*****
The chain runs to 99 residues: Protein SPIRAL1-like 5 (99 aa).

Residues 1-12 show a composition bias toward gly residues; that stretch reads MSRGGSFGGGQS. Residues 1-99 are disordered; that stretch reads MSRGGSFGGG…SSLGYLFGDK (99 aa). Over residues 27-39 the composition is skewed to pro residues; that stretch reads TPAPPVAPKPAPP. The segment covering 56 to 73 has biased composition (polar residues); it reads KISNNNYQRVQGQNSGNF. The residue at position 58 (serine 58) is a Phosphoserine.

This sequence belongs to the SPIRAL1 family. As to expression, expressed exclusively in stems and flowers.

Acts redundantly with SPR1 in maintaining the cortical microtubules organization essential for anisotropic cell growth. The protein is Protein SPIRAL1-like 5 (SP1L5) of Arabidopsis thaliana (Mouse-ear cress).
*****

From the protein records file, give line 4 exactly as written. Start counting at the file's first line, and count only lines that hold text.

Acts redundantly with SPR1 in maintaining the cortical microtubules organization essential for anisotropic cell growth. The protein is Protein SPIRAL1-like 5 (SP1L5) of Arabidopsis thaliana (Mouse-ear cress).